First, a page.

|The West Kennet Long Barrow is a Neolithic tomb or barrow, situated on a prominent chalk ridge, near Silbury Hill, one-and-a-half miles south of Avebury in Wiltshire. The site was recorded by John Aubrey in the 17th century and by William Stukeley in the 18th century.
Archaeologists classify it as a chambered long barrow and one of the Severn-Cotswold tombs. It has two pairs of opposing transept chambers and a single terminal chamber used for burial. The stone burial chambers are located at one end of one of the longest barrows in Britain at 100 m: in total it is estimated that 15,700 manhours were expended in its construction. The entrance consists of a concave forecourt with a facade made from large slabs of sarsen stones which were placed to seal entry.
The construction of the West Kennet Long Barrow commenced about 3600 BC, which is some 400 years before the first stage of Stonehenge, and it was in use until around 2500 BC. The mound has been damaged by indiscriminate digging, but archaeological excavations in 1859 and 1955-56 found at least 46 burials, ranging from babies to elderly persons. The bones were disarticulated with some of the skulls and long bones missing. It has been suggested that the bones were removed periodically for display or transported elsewhere with the blocking facade being removed and replaced each time.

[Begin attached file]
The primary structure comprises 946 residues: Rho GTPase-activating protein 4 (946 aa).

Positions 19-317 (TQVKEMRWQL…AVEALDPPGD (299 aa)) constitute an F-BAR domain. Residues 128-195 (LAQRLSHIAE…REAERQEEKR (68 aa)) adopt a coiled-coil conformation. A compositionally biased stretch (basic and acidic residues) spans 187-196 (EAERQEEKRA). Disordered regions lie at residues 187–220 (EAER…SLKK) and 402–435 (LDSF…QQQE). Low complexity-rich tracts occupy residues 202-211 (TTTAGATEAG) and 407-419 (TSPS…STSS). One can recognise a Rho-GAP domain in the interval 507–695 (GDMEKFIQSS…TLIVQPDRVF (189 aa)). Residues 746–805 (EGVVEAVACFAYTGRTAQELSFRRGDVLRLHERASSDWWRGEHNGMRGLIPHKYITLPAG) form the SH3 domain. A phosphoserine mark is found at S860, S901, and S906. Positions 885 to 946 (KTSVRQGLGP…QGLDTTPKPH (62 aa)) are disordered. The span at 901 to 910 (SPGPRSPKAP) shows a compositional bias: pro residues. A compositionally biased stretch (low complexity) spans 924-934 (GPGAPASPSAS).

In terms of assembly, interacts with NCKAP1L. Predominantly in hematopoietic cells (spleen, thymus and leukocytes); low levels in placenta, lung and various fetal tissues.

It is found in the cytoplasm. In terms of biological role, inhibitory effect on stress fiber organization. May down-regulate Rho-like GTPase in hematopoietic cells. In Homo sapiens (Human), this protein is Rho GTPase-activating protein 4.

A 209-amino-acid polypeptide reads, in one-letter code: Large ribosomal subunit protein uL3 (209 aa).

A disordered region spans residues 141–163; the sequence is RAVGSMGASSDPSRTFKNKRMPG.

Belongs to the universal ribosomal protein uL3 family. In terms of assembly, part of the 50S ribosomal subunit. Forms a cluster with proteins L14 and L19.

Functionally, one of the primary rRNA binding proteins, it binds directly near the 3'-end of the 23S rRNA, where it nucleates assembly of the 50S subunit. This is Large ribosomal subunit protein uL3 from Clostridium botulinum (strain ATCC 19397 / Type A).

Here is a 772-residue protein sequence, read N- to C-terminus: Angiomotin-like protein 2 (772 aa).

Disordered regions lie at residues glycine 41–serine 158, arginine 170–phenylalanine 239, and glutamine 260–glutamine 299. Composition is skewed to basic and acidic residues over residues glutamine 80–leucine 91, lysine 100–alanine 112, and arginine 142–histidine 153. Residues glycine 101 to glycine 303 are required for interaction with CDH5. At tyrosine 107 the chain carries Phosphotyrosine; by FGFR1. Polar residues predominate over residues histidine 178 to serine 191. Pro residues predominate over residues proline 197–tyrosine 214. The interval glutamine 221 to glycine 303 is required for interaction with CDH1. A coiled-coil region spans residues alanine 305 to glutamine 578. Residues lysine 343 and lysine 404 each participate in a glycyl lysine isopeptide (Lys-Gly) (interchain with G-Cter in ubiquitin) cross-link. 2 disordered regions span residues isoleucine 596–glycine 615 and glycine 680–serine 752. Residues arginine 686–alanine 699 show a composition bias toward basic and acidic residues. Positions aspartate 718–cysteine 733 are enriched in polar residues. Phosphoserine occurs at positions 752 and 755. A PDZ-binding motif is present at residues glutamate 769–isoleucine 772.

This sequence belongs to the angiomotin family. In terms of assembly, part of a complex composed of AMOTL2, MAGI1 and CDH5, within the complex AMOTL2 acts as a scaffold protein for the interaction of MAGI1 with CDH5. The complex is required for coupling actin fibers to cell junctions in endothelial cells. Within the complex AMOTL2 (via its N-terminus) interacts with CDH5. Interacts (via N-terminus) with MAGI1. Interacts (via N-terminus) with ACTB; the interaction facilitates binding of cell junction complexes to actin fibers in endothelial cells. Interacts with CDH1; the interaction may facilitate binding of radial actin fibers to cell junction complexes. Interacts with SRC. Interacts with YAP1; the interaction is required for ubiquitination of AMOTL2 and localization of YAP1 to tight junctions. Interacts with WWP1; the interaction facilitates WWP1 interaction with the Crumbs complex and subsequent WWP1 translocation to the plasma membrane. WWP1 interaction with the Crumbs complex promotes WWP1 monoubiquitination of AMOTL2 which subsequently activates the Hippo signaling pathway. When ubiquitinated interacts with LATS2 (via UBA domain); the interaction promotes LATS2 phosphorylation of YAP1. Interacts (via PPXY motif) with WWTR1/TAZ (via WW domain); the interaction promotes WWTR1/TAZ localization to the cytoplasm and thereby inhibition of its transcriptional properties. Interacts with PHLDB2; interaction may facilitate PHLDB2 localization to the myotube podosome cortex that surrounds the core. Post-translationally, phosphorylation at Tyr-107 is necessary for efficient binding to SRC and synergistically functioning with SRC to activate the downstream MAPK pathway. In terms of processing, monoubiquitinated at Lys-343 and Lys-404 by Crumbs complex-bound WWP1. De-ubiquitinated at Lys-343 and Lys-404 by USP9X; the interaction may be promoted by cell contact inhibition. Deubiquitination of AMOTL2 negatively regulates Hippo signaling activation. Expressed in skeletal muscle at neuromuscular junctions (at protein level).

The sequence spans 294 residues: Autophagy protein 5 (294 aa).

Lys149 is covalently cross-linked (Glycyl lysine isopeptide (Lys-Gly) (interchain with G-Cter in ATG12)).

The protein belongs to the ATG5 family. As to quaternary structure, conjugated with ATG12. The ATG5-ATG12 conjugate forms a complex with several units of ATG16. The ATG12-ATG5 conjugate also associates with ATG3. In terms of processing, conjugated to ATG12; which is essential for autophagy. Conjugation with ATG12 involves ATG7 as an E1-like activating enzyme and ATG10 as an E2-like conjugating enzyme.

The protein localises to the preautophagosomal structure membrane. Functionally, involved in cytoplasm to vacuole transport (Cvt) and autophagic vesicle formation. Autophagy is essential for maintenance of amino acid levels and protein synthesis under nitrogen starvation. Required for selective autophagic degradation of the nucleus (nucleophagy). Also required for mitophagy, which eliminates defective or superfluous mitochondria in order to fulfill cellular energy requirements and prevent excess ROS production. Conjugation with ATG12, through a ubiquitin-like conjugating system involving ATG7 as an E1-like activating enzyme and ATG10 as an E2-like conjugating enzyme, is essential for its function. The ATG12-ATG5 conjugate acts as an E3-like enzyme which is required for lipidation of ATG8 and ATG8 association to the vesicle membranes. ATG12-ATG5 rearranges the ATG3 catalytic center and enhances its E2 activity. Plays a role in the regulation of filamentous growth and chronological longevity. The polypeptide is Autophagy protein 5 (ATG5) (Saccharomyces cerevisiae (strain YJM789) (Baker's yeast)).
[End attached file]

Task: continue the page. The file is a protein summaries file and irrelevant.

The latest excavations also revealed that the side chambers occur inside an exact isosceles triangle, whose height is twice the length of its base. Artefacts associated with the burials include Neolithic Grooved ware similar to that found at nearby Windmill Hill.
It is thought that this tomb was in use for as long as 1,000 years and at the end of this period the passage and chamber were filled to the roof by the Beaker people with earth and stones, among which were found pieces of Grooved ware, Peterborough ware and Beaker pottery, charcoal, bone tools, and beads. Stuart Piggott, who excavated this mixture of secondary material, suggested that it had been collected from a nearby 'mortuary temple' showing that the site had been used for ritual activity long after it was used for burial.
Michael Dames (see References) put forward a composite theory of seasonal rituals, in an attempt to explain the Long Barrow and its associated sites (the Avebury henge, Silbury Hill, The Sanctuary and Windmill Hill).
A local legend tells how this tomb is visited on Midsummer Day by a ghostly priest and a large white hound.